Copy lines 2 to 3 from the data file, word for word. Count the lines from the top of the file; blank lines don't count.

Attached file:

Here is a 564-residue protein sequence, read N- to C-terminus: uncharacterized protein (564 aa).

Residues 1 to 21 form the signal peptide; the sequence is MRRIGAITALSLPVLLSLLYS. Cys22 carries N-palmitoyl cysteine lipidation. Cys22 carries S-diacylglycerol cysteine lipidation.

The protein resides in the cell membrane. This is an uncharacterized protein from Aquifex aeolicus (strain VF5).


Residues 1 to 21 form the signal peptide; the sequence is MRRIGAITALSLPVLLSLLYS. Cys22 carries N-palmitoyl cysteine lipidation. Cys22 carries S-diacylglycerol cysteine lipidation.

The protein resides in the cell membrane. This is an uncharacterized protein from Aquifex aeolicus (strain VF5).